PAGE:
Farms of the Past
All the farm stories that were shared in my groups took place a many years back. In 50 years I wonder what kind of farm stories anyone will be able to tell?
My Silverado Group
Betty remembered when she was young trying to make some money by picking cotton. "Just once!" She laughed. It was the most difficult job she ever tried and she only lasted a day. Mimi shared some interesting facts about cotton farming and when I asked if she had ever picked cotton she shook her head. "Oh no! My father was involved in the export/import cotton market. He was an accountant for Alexander Sprunt and Sons." Such different points of view!
Milk and Eggs
At the hospital we chatted about cows and chickens. Alice said one of her chores was milking the cows. Ken said he never got to do milking at his grandmother's farm but he got to collect the eggs. Robert grew up in San Diego where dairy was the #1 agricultural product. He talked about the sadness of seeing the farms disappear over the years. 50 years ago, there were 150 dairy farms in San Diego County. Robert talked about the frustration of watching the land turn into shopping centers and subdivisions. When he was a young man he made a little money with his friend on one of the dairy farms. They didn't milk cows, but they hunted rats using impressive sling shots, that he described in detail. At the end of their hunt, they tied the tails of the rats together and turned them in for pay. I made a face at that image, but Robert laughed. "25 cents a rat was pretty good money for kids!"
On to the Community Center
Every single one of the 10 at our table had farm stories! As soon as they sat down and started picking up husks of corn and bolls of cotton, the stories began to fly. There were so many talking at once I had to lay down the law. "Here's a potato!" I shook my head, grinning. "We can't all talk at once! When you've got the potato it's your turn to talk!" They went along with my silly preschool approach and I had to laugh to hear them enforcing it. "Wait a minute! You can talk in a minute, I have the potato now!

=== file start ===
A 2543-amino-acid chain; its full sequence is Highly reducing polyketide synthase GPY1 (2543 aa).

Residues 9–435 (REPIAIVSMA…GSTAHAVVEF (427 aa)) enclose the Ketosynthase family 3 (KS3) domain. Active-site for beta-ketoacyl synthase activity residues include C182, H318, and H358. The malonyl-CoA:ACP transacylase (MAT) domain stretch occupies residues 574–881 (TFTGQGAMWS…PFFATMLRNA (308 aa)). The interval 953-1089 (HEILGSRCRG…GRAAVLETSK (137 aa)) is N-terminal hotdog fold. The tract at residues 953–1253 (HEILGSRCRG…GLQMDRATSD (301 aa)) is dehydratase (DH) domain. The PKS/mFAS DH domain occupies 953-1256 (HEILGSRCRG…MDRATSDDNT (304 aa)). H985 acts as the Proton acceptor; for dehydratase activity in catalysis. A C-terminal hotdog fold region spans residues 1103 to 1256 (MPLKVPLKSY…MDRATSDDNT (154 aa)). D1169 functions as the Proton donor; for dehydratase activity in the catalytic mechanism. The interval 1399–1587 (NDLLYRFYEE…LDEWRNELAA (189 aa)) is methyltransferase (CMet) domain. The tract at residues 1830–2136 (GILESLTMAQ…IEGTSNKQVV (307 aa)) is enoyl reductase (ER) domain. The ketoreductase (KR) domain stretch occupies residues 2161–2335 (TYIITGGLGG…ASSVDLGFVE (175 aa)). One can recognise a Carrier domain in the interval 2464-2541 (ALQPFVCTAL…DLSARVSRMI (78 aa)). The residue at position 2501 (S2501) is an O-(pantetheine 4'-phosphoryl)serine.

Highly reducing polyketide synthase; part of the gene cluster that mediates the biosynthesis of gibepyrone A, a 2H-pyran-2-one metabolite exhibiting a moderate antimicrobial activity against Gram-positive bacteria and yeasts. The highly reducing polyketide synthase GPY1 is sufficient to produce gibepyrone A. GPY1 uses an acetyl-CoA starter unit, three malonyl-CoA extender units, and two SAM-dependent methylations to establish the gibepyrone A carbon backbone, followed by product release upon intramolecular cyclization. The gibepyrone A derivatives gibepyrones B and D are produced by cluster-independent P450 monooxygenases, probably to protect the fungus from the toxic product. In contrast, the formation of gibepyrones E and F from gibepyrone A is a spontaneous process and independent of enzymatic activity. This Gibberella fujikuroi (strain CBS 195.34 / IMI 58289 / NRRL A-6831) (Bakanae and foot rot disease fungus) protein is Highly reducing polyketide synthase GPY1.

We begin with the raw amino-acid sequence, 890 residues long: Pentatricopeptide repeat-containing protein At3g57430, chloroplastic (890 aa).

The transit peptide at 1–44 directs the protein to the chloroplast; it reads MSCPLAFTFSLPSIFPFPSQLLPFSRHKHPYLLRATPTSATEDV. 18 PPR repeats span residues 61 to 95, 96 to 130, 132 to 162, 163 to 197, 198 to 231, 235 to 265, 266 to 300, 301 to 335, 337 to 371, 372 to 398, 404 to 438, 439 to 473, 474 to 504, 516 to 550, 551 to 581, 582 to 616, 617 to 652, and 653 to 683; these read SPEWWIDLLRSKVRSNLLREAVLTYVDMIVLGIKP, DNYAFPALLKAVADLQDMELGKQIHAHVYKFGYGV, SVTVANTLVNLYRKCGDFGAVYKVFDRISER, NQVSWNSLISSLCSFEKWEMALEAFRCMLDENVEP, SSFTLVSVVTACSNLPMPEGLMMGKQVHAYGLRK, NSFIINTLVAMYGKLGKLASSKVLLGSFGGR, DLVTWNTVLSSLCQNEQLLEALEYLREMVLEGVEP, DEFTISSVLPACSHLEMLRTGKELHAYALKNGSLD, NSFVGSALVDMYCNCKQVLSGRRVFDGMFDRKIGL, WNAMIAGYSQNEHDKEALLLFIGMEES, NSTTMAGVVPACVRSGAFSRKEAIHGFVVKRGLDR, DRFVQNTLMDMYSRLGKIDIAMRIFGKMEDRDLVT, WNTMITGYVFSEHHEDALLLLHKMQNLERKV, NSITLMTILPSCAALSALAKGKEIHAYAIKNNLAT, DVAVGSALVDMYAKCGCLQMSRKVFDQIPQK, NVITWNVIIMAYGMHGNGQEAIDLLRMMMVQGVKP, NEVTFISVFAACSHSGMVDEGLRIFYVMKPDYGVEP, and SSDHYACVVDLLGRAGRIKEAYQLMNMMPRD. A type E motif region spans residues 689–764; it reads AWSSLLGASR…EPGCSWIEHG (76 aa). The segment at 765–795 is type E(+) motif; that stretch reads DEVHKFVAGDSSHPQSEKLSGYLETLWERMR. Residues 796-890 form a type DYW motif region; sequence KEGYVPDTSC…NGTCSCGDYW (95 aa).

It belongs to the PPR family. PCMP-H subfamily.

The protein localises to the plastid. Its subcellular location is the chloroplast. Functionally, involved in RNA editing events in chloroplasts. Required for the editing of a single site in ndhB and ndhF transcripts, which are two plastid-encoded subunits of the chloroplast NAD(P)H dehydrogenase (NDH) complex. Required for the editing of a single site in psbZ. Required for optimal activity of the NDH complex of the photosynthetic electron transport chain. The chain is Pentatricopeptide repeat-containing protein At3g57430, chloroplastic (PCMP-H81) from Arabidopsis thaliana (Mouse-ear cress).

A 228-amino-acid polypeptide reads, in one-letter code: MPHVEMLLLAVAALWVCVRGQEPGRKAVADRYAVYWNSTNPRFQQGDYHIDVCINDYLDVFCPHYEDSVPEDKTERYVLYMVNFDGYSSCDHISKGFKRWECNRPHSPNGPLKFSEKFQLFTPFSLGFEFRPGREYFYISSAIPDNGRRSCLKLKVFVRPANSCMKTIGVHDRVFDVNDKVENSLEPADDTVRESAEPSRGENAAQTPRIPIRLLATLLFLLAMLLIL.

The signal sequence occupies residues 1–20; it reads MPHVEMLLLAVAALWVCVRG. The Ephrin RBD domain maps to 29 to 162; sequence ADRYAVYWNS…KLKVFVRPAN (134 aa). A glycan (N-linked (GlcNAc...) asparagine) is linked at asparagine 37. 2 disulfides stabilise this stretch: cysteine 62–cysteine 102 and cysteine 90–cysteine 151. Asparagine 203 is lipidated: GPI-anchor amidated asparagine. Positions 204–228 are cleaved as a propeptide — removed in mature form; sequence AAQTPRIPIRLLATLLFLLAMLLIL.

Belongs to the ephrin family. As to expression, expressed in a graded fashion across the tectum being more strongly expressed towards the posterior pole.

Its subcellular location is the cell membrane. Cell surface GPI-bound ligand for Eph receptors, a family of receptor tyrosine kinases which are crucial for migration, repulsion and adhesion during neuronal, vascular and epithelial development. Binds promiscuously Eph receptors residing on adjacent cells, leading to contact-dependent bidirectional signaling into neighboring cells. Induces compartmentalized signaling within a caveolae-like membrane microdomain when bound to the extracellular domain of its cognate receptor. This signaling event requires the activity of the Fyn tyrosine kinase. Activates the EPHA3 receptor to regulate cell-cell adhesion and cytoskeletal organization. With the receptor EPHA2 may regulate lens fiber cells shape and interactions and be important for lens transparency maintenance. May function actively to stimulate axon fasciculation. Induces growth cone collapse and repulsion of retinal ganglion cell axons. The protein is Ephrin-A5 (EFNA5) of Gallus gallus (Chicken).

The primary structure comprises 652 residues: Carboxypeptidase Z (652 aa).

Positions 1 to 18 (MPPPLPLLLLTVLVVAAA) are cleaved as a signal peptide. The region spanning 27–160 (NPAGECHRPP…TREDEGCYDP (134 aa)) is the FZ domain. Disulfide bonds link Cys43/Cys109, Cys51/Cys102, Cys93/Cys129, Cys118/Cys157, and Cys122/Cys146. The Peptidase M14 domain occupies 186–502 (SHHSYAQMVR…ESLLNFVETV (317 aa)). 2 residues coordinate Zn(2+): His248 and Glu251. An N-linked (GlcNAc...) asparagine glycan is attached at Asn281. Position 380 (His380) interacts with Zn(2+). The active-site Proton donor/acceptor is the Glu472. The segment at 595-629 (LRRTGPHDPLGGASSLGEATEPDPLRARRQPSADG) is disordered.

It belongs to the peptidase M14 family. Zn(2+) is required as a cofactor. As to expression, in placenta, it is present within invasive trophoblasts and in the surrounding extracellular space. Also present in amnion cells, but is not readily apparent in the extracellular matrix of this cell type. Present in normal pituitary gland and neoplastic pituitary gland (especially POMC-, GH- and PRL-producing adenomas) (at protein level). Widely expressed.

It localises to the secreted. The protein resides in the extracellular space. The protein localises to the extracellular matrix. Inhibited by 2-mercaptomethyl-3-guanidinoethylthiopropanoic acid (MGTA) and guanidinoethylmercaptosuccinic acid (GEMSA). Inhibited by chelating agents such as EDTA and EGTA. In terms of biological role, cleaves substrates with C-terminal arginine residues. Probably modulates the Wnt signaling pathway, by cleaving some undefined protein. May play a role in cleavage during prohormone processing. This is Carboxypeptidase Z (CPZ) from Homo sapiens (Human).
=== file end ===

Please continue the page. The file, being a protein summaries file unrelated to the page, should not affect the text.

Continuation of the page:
Helping on the Farm
I was blown away by the enthusiasm of this bunch. Some talked about helping with the family farm, but many worked on numerous farms to support the family. Some moved within a number of states with the picking of numerous crops. I'm sure these were tough times for many in our group, but the fact that they shared so many similar experiences created an explosion of eager voices. "I remember that, too!" "How many pounds did you pick!?" I had to ignore the potato rule now and then and let them just go at it.
Since most grew up in Texas, cotton was the main crop they all had in common. Many had memories that went way back. R. was 7 when she joined her father and 12 siblings riding on the back of a trailer to a farm for a day's work. "They called us the Little Rats!" She laughed, even though it sounded cruel. "They didn't think we were going to be able to do much but we showed them!" She said her nickname was still "Little Rat" to some.
V. was about 11 when she did her first cotton picking. She so carefully plucked the dirt and twigs from each boll and placed it in her flour sack. When her father saw her full bag of perfect white cotton he scolded her and emptied the cotton in the dirt. "Don't clean all the dirt off the cotton! It won't be as heavy!" They coated the cotton with dirt and returned it to the bag.